11 months ago



ADVOCACY MAZARS The German Mittelstand A sustainable business model in transition Few companies are founded with a clear sense of sustainable business practices, but for more than three million private, family-owned German companies classified as Mittelstands, their long-term approach to business, and their deep connection and engagement with employees and customers have not only helped them to thrive, but also embody some of the key drivers of a successful corporate social responsibility (CSR) strategy that many multinational companies currently strive for. But have we reached a point of transition? More recently, CSR has grown in importance from a well-intentioned silo to a strategic priority for companies, as the role business plays in supporting a more sustainable future gathers pace. But how CSR is both understood and implemented differs considerably between companies and countries, with varying degrees of success. There are a number of reasons for this. Firstly, CSR is a broad-ranging concept that addresses topics such as working conditions, the environment, human rights, as well as contributions towards societal and economic development. Many companies that struggle to define core values and adopt a strong corporate culture into their business structure often find it difficult to implement a connected CSR strategy. Others approach CSR in an ad hoc manner resulting in monitoring and reporting gaps. For many multinational companies there is also the short-term financial pressure of increasing the value of the business while at the same time implementing a meaningful CSR strategy. Family values German Mittelstands come from a different starting point. As the majority are private, family-owned companies they are anchored to the values of the founding family, which gives them a strong sense of their corporate culture and a long-term focus that aims to maximise value across the generations, rather than having to consider the short-term performance demands of external stakeholders. The fact that they Mittelstands are a major contributor to Germany’s status as an economic powerhouse tend to remain locally based and play an active role within the community also means they integrate social and environmental concerns into their business model voluntarily. It’s a corporate ethos that displays a level of responsibility and personal accountability that has allowed Mittelstands to withstand a number of economic crises. Indeed, for generations the German Mittelstand has fostered and enabled specific sustainable development goals of Decent Work & Economic Growth, objectives that are in line with the Sustainable Development Goals (SDGs) proposed by the United Nations. As a business model, Mittelstands have not only enjoyed a great deal of individual corporate success but are a major contributor to Germany’s status as an economic powerhouse. It’s a success story that validates the concept that having a strong sense of corporate social responsibility is not only good business practice but an enabler of financial success. Central to this concept is the Mittelstands’ focus on the long-term, where understanding customer needs, product quality, innovation and consideration of societal and environmental issues are considered more important indicators of success than focusing solely on profits. It’s a strategy that is, of course, much easier to accomplish without the demands of external stakeholders and quarterly returns. But achieving a more forward looking, longterm approach as demonstrated by the German Mittelstand is one that many CEOs of multinationals now see as the route to a more sustainable and financially successful business. Evolving benchmarks Yet with real benchmarks on issues of corporate social responsibility already beginning to evolve, measurable actions need to be in place, irrespective of whether a company has a long- or short-term business focus. Increasingly, capital costs are influenced by CSR factors, with each risk having to be identified, controlled and translated into a CSR framework part of an integrated cost process now on the agenda of CFOs. It’s a task requiring serious Dr Christoph Regierer Member of the Executive Board Mazars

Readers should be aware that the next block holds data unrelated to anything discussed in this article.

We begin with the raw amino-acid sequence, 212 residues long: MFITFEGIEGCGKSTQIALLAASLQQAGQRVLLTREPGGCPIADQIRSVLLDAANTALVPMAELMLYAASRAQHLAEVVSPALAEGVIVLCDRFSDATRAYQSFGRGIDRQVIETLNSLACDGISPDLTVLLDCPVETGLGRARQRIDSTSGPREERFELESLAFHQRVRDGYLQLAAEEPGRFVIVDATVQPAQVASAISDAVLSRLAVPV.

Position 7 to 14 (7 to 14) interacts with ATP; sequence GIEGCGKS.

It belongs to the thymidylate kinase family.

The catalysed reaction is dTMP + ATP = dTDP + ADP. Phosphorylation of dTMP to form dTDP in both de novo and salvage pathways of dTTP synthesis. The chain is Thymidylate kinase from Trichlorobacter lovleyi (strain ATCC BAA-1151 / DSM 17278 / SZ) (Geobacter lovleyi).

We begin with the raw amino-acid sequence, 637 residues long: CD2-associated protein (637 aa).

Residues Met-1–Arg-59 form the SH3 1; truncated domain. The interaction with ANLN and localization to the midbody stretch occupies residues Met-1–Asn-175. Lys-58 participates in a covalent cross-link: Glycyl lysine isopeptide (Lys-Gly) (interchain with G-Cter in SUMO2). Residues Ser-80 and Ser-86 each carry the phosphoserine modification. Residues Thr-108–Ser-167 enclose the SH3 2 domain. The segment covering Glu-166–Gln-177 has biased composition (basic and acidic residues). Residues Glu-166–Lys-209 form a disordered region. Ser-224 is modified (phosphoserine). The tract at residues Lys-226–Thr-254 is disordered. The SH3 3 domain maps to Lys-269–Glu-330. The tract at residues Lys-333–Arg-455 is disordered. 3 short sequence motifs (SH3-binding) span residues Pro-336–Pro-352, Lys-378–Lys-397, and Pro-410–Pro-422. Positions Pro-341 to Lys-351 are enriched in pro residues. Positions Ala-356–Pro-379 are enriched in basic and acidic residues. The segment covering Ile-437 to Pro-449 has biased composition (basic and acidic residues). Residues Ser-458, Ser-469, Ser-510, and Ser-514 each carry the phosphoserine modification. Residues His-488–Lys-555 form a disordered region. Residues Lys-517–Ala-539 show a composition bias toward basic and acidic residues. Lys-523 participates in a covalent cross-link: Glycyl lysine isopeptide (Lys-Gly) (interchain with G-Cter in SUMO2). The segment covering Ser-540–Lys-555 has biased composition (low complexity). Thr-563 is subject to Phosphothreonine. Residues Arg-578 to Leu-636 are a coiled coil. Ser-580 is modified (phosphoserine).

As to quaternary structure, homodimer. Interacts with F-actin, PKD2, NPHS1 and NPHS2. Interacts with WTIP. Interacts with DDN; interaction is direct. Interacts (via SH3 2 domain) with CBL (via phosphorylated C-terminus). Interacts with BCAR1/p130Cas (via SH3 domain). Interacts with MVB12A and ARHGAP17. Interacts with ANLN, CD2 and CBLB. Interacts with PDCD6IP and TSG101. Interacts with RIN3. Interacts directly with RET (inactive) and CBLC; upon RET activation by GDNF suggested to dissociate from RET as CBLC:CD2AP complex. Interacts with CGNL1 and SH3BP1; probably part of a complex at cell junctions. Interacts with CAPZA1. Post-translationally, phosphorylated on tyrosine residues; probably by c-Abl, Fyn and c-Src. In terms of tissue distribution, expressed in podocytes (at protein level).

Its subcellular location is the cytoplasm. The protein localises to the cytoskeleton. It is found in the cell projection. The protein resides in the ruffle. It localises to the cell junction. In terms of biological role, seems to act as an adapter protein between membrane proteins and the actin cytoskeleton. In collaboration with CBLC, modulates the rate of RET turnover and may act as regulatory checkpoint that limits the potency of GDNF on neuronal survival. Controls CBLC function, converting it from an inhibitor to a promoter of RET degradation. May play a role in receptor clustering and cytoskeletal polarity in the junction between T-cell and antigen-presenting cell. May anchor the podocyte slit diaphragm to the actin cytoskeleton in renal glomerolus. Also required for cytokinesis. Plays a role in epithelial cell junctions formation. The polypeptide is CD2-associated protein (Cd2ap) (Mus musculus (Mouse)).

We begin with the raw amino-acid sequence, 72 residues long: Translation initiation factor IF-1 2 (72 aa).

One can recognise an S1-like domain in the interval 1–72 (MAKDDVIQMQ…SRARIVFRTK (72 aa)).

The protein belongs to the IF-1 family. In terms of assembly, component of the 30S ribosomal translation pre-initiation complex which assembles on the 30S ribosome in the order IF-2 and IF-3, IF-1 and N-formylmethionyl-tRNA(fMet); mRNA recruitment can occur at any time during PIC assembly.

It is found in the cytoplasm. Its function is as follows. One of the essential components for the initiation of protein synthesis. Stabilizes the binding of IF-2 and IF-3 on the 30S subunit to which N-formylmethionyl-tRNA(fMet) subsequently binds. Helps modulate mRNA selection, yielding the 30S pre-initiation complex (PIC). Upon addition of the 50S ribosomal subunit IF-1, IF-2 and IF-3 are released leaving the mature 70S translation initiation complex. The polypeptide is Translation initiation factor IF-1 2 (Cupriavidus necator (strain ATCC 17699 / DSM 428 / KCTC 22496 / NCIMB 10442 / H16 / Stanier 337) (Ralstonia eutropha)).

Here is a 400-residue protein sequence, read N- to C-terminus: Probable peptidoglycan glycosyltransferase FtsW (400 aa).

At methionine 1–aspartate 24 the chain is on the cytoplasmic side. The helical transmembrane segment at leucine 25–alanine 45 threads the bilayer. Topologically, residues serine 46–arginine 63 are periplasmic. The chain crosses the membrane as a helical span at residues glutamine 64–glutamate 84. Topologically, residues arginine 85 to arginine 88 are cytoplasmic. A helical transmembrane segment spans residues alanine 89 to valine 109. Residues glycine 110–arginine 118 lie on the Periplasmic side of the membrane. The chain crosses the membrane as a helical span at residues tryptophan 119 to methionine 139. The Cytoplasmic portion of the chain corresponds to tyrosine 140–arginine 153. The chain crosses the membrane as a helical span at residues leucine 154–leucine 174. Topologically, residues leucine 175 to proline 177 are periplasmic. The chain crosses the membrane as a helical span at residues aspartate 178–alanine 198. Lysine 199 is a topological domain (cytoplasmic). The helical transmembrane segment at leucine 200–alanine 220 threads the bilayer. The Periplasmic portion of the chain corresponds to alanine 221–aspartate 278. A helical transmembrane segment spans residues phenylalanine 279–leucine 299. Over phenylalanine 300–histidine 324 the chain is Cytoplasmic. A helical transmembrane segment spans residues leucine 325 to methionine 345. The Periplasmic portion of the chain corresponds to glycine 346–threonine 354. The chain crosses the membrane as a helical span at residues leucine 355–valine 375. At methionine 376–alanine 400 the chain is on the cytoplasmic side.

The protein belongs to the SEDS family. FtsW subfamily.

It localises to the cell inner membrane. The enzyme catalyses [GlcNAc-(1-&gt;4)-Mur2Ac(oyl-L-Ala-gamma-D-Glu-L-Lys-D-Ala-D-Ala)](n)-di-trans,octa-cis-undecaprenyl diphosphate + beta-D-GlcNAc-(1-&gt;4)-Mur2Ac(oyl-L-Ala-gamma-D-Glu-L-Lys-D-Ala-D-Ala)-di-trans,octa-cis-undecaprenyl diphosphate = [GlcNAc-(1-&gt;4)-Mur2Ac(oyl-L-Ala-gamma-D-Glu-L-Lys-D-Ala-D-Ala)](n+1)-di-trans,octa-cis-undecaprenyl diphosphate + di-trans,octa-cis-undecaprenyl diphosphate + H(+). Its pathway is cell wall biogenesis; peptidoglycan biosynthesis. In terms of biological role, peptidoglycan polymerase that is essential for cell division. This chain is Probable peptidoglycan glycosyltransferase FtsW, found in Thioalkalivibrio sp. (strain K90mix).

ADVOCACY resolve which many of the smaller family-owned Mittelstands that rely on an informal approach to internal and external reporting will struggle to implement. The task becomes more intense for Mittelstands with international operations in developing countries where standard CSR metrics are neither appropriate nor possible, because of a lack of transparency in the supply chain and an opaque regulatory structure. In such circumstances, strict, formal reporting on the wider supply chain and human rights is crucial. Learning from Mittelstands Integrating CSR factors into corporate structures presents challenges. At the moment, regulatory requirements favour large multinationals that, unlike many Mittelstands, have the capability to leverage their size and financial power to meet requirements, even if they sometimes lack conviction. In order to encourage broader and deeper engagement in CSR, it’s important that the industry lobbies for worldwide Mazars Domstraße 15 20095 Hamburg Germany regulators to consider a more flexible approach to CSR reporting based on scalability. For now, Mittelstands need to focus on adopting workable structures that enable them to comply with current CSR standards. Applying a formal overlay to the SDGs proposed by the UN is a good starting point. Although Mittelstands may lack experience in formally integrating and reporting on CSR standards, their history of family values, social responsibility and long-term focus give them strong foundations to build on. Partnering with like-minded experts to implement a formal reporting strategy is more achievable than having to reset a company’s moral compass or instigating a sustainable corporate culture from scratch. In this respect, the Mittelstand remains a blueprint for sustainability that other countries can learn from. Mittelstands that successfully transition to cope with the increased importance of CSR reporting will not only be in a position of strength, but offer a positive and relevant example of what a sustainable business can look like.